"We're using Raman spectroscopy to study these oral bacterial biofilms, essentially observing how two species scatter light into shifted wavelengths in a unique way. We can then use these characteristic spectra to identify 'unknown' samples of these species," says Brooke Beier, a Ph.D. candidate at the University of Rochester's Institute of Optics. "Studying the spatial distributions of the good vs. bad bacteria under various growth conditions may help scientists determine more effective treatments to prevent tooth decay."

With the ability to identify biofilm samples by species, the researchers can now move on to the study of biofilms grown from a mixture of liquid cultures, where the two species may interact as they grow together.

The talk, "Confocal Raman Microspectroscopy of Streptococcus sanguis and mutans," is at 9:45 a.m. on Tuesday, Oct. 26.


The more crucial a physical law is, the more important it is to keep testing it. One of the most important laws formulated in the last century or so is Albert Einstein's principle of invariance, which says that there is no preferred reference system or orientation in the universe. A hypothetical violation of this principle might come about through the intervention of some not-yet-known force field. The field would manifest itself by the simultaneous violation of three basic symmetries in nature, called CPT: charge conjugation (a symmetry which says that nature treats matter and antimatter alike), parity inversion (which says that nature can't differentiate between left and right), and time inversion (a symmetry which holds that movies of microscopic interactions should look alike even if you reverse the order running from front to back). In other words, looking for violation of Lorentz invariance is equivalent to looking for violations of CPT invariance.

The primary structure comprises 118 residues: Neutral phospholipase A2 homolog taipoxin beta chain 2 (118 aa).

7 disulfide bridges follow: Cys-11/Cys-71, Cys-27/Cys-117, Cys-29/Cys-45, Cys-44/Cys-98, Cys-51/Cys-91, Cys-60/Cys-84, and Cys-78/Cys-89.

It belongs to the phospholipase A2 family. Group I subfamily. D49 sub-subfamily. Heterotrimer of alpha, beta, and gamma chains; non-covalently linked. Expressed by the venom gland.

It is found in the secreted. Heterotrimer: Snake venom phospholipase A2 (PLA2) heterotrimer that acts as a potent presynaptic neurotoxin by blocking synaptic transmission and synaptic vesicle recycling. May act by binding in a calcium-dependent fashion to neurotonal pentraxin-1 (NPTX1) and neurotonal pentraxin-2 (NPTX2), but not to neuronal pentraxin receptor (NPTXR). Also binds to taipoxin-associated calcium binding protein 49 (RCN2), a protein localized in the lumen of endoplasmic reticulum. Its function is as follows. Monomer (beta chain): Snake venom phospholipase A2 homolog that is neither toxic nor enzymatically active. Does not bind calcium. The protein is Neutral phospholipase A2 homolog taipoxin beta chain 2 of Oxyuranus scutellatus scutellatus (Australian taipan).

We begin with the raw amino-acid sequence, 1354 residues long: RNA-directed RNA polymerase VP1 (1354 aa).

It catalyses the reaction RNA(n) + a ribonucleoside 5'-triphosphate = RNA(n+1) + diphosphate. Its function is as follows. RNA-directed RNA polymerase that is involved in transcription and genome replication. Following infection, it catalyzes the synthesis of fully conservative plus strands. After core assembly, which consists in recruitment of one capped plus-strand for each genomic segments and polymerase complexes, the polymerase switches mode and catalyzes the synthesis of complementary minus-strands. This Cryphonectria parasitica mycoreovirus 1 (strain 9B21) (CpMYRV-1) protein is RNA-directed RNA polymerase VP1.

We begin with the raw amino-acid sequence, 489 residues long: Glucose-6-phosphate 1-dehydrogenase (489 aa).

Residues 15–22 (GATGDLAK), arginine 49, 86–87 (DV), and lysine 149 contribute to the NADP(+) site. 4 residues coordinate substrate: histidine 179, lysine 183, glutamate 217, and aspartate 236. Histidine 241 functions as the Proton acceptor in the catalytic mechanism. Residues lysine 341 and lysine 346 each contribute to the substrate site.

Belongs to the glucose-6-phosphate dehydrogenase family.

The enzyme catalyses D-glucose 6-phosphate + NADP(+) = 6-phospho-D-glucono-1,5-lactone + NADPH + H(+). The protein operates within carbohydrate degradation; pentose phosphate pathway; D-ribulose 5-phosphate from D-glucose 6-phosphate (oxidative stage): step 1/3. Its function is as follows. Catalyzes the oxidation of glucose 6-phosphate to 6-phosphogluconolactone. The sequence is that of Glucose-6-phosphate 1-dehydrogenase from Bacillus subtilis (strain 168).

Michael Romalis and his colleagues at Princeton look for the faint magnetic influence the hypothetical field would have on matter by watching two species of atoms potassium and helium-3 which are contained in a rotating vessel. The whole lab is of course attached to the Earth, which itself rotates daily and orbits the Sun. All of these motions, carefully accounted for, should leave behind a trace of a difference for the two atomic species if an extra field exists.

The result of the latest round of observations improves by a factor of 30 the constraint on the existence of the hypothetical Lorentz-violating field.

"This is a rather dramatic improvement in CPT and Lorentz tests," says Romalis. "Our new technique also has the potential for much larger improvements in the future, so there are more limits to come."

The presentation, "New Limit on Lorentz and CPT Violation for Neutrons," is at 1:30 p.m. on Thursday, Oct. 28.


Optofluidics is the marriage of photonics and microfluidics in a lab-on-a-chip setting. Only about a decade old, the subject answers the need for producing all the optical components -- lenses, diffraction gratings, switches, mirrors, microscopes, lasers, and so forth -- needed for processing light waves or photons, but in a liquid environment, specifically in the fluid-filled channels of a microfluidic chip.

Andreas Vasdekis, a scientist at the Ecole Polytechnique Federale de Lausanne, in Switzerland, will report on the effect of surfactants (chemicals at the surface layer between the solid channel and the fluid) on producing a number of optical effects, such as in contriving diffraction gratings for producing laser light in the fluid, or in producing all-optical switching, or in sensing and analyzing DNA and other bio-molecules.

The presentation, "Surface Optofluidics" is at 2:30 p.m. on Tuesday, Oct. 26.


Contact: Lyndsay Basista
Optical Society of America